Echoing his sentiment, Weiner reflected, "As part of the community, it's important for us to promote the next generation of artists to come." No doubt the benefits of such an investment extend beyond art for art's sake. "If you read about the top companies around the country," Weiner pointed out, "what senior management so often writes about is the need for young people who are problem solvers and who excel in finding creative approaches. The arts are the way to get to those creative approaches."
Long Island's Best will turn 20 in 2016. Already the Museum is gearing up for this big landmark anniversary. "We'll be digging back as far as we can to find past award winners," Weiner enthused. The plan is to fill one gallery with such works and to devote two additional galleries to the entries vying in the 20th run of Long Island's Best. A fourth gallery will spotlight works from the Museum's permanent collection that have most inspired students over the years.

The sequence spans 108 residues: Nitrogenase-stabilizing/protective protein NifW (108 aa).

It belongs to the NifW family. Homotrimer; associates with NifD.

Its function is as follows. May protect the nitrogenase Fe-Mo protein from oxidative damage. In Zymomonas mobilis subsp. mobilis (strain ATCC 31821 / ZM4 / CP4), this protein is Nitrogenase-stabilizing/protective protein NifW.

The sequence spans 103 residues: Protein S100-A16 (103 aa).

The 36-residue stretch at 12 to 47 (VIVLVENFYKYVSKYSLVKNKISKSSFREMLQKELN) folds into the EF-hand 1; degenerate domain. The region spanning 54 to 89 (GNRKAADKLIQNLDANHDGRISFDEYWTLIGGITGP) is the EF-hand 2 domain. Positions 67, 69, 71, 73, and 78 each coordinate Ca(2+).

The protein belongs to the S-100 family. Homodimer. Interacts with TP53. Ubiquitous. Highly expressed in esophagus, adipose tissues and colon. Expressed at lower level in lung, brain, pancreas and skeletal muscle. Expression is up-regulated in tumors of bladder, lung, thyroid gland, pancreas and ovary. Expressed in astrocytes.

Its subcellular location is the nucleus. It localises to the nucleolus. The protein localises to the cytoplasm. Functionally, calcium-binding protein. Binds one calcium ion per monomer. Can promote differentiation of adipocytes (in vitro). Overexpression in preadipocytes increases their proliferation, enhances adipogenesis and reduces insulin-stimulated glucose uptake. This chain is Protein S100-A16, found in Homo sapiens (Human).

In the era of Pinterest and Instagram, amateurs of any age can post personal creations for the world to see. Yet few brick-and-mortar platforms exist where teen artists can hope to share their work with the wider public. No doubt the Heckscher's student competition is an unrivalled opportunity in Long Island. Still, for anyone who missed it offline in 2015, the second best window of Long Island's Best is here.
Photo 1: "The Rise of Consumerism," by Phillip Gladkov, 2012. Mixed media. Walt Whitman High School, Best In Show. Art Teacher: Verna Amakawa. Long Island’s Best 2012.